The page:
U.S. Senator Mark Warner, Democrat of Virginia and chairman of the Senate Intelligence Committee, holds a hearing on global threats on April 14, 2021 on Capitol Hill in Washington, DC.
Saul Loeb | Swimming pool | Reuters
Senator Mark Warner, D-Va., Is preparing bipartisan bill that would require some companies to report cyber incidents to the government so law enforcement can step in quickly.
Announced a preview of the bill during an Axios cybersecurity event, Warner said he expects it to be rolled out in the next few weeks and believes the broad support can help get it passed quickly. The recent cyberattacks against Colonial Pipeline, SolarWinds and meat supplier JBS have increased the sense of urgency in dealing with threats that appear to be linked to people in rival countries like China and Russia.
The bill would require critical infrastructure companies, state contractors, and government agencies to report cyber incidents to the government, Warner said, to allow law enforcement and private sector partners to intervene as quickly as possible during an attack.
Warner expects the business community to be open to the legislation.
“When we had this debate six or seven years ago, the economy didn’t want additional reporting,” he said. “I think they are now realizing that they are at risk themselves if they do not have to report.”
That threat was revealed in the SolarWinds attack, which became public after cybersecurity firm FireEye voluntarily exposed a hack from an allegedly government-sponsored actor. Shortly thereafter, Reuters reported that hackers had accessed government agency systems via software updates from SolarWinds, saying this was related to the FireEye incident. SolarWinds later announced that 18,000 customers were affected by the hack.
Warner said his law would provide limited immunity for companies in connection with reports that would be kept confidential between the government and private sector partners.
In addition to law, Warner said the US would need to reset international standards by showing that adversaries who commit cyberattacks will pay a price even if the attackers themselves are not government actors.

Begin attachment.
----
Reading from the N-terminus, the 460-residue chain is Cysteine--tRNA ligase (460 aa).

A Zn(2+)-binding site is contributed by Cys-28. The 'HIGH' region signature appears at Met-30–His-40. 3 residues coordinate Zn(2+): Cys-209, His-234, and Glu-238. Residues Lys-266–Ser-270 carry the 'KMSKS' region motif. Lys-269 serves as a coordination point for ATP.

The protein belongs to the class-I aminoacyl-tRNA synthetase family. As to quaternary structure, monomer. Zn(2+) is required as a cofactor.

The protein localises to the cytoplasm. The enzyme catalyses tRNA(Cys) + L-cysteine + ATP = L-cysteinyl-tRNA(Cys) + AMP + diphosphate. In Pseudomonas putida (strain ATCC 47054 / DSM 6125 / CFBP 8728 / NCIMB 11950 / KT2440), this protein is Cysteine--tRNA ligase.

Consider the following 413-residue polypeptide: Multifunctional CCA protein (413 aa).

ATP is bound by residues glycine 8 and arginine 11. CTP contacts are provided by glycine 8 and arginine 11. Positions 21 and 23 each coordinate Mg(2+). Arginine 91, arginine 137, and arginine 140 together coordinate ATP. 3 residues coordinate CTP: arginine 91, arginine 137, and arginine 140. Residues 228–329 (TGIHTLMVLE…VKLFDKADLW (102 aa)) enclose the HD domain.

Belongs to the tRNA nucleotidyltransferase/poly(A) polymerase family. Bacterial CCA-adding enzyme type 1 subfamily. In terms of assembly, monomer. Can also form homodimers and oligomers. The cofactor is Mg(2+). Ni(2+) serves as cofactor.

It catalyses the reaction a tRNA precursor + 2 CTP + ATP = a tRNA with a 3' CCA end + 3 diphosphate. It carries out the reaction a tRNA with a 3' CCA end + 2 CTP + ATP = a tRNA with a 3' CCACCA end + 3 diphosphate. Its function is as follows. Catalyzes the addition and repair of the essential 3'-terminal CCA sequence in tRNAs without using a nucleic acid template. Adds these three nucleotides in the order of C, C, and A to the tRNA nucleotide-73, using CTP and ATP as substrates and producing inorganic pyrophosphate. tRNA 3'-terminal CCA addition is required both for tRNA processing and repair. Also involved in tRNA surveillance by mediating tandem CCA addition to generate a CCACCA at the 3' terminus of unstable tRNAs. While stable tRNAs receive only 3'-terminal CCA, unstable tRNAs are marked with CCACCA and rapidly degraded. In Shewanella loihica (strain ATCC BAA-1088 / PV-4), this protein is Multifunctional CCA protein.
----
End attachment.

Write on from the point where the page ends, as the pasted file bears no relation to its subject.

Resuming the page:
He also said there needs to be a discussion about how to deal with ransomware or efforts to hack and compromise systems until a ransom is paid. As it stands, companies and other entities that are victims of such hacks often pay ransom to get their systems back online quickly, which Warner says could sometimes mean payments to sanctioned countries. At the very least, perhaps companies should be asked to disclose when they pay such ransom money.
Warner noted that some of the recent attacks could have been worse if the attackers had chosen to shut down the systems completely.
“I asked people to think about whether when the Russians stepped into the SolarWinds attack and invaded 18,000 companies, they chose to shut down all of these systems instead of just extracting information,” Warner said. “That would come close to an act of war for me and would have completely paralyzed our economy. And my fear is that cyber is becoming more and more sophisticated, moving from simply exfiltrating information to potentially extraordinarily destructive actions and we need to improve our game. “
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WATCH: How the massive SolarWinds hack went down